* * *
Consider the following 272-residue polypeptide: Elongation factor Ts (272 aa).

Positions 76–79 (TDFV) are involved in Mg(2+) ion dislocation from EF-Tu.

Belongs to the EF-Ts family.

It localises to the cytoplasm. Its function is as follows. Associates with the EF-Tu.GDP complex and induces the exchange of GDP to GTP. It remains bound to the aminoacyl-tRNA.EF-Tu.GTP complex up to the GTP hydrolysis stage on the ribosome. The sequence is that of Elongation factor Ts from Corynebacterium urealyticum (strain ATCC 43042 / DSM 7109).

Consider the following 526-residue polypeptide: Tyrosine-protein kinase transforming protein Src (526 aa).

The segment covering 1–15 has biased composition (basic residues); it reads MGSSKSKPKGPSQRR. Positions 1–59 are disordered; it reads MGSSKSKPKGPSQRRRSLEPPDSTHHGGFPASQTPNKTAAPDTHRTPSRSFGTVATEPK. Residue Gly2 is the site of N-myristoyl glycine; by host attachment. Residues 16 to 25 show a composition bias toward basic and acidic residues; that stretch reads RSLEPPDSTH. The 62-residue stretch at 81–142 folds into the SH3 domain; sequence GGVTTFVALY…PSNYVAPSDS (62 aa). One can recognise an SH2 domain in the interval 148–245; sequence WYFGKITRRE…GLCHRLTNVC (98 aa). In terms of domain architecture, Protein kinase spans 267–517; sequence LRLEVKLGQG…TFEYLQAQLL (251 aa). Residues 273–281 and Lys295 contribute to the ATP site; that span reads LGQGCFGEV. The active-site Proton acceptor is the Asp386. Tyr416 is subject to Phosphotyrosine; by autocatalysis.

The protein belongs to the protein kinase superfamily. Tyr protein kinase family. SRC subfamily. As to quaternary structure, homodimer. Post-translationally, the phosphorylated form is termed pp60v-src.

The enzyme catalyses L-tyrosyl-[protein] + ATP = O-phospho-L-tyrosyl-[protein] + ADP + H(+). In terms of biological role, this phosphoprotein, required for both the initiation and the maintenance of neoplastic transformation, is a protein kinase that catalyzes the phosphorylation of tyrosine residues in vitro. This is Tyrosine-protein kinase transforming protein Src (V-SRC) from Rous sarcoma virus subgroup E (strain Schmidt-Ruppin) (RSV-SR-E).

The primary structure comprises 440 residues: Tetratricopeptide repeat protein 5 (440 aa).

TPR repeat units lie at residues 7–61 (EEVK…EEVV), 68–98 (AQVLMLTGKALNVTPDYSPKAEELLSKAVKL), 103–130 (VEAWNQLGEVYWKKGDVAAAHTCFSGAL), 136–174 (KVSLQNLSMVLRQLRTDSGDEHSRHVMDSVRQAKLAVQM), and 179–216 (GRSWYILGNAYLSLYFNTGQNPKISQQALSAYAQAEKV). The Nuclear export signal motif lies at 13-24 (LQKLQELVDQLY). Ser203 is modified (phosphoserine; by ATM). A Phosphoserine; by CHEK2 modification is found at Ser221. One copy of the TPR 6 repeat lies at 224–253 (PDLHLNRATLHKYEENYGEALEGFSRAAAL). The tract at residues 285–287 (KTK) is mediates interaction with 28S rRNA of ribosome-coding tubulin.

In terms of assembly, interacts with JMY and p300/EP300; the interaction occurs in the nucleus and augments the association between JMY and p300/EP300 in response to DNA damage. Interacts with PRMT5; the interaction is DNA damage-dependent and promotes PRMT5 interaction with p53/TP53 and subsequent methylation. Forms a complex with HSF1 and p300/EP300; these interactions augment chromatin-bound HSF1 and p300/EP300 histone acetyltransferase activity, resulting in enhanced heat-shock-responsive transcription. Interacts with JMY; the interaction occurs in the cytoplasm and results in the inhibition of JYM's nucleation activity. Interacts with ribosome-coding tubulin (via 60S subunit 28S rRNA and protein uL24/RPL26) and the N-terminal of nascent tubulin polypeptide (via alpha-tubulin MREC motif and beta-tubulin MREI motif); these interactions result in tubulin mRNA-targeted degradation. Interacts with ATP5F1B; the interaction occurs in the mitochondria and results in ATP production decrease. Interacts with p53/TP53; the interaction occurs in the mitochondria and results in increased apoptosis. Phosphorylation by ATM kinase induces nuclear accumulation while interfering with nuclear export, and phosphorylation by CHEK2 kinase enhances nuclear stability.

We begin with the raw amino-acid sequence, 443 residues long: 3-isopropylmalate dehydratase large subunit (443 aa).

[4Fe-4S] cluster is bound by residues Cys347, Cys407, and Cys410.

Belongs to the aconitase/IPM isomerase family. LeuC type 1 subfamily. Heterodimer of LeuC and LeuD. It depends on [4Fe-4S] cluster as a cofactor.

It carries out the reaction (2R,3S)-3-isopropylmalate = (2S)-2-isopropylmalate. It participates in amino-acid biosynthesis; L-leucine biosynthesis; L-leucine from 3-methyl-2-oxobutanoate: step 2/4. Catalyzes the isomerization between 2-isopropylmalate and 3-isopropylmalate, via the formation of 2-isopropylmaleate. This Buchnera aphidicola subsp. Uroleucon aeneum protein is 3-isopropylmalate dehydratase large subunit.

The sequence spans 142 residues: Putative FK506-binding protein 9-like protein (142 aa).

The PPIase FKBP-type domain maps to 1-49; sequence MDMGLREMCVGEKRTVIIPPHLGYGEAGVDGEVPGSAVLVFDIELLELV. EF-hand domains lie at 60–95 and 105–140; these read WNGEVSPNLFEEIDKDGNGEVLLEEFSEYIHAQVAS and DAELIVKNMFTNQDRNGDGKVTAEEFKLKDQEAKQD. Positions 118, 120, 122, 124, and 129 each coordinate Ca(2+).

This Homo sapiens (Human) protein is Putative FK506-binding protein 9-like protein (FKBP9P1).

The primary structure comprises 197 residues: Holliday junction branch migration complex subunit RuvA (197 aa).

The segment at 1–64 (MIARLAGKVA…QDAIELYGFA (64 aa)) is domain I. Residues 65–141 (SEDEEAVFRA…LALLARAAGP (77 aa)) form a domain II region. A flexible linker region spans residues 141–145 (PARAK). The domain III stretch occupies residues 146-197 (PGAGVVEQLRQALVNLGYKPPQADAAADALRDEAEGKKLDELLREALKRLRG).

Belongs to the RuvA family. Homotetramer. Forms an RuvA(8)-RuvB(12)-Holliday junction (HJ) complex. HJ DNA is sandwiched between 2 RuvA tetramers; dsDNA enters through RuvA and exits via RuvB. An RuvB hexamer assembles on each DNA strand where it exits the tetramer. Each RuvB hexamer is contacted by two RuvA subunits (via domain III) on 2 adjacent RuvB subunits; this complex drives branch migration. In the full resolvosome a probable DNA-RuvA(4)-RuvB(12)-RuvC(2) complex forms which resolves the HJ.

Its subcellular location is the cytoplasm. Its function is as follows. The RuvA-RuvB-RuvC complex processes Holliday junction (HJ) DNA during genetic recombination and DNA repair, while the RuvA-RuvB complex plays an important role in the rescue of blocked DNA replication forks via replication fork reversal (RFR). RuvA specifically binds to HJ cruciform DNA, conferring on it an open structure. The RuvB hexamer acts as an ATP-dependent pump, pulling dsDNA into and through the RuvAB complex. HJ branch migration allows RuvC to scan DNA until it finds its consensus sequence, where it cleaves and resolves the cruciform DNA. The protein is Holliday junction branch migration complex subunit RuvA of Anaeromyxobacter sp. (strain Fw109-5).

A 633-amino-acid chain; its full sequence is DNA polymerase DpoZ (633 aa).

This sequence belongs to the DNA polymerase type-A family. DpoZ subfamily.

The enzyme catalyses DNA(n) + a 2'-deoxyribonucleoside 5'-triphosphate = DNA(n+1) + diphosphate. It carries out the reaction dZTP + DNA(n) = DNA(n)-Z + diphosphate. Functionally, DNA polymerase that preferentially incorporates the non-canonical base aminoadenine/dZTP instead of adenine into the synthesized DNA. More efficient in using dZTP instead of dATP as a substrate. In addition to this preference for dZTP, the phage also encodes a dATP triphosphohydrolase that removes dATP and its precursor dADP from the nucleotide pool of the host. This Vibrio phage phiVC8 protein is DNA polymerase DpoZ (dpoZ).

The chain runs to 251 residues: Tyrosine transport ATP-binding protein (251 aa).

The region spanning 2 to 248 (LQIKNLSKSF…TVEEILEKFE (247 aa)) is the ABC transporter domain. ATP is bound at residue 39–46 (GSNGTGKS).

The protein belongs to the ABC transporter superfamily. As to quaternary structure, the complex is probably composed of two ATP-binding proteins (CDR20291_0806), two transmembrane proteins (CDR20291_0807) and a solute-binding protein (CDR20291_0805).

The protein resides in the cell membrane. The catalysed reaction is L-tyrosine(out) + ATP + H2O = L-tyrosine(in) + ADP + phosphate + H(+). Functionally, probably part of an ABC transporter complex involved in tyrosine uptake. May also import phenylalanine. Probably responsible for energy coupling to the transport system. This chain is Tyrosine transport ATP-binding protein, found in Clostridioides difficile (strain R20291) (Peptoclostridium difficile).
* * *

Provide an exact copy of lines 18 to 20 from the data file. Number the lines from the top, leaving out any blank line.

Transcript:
This Homo sapiens (Human) protein is Putative FK506-binding protein 9-like protein (FKBP9P1).

The primary structure comprises 197 residues: Holliday junction branch migration complex subunit RuvA (197 aa).

The segment at 1–64 (MIARLAGKVA…QDAIELYGFA (64 aa)) is domain I. Residues 65–141 (SEDEEAVFRA…LALLARAAGP (77 aa)) form a domain II region. A flexible linker region spans residues 141–145 (PARAK). The domain III stretch occupies residues 146-197 (PGAGVVEQLRQALVNLGYKPPQADAAADALRDEAEGKKLDELLREALKRLRG).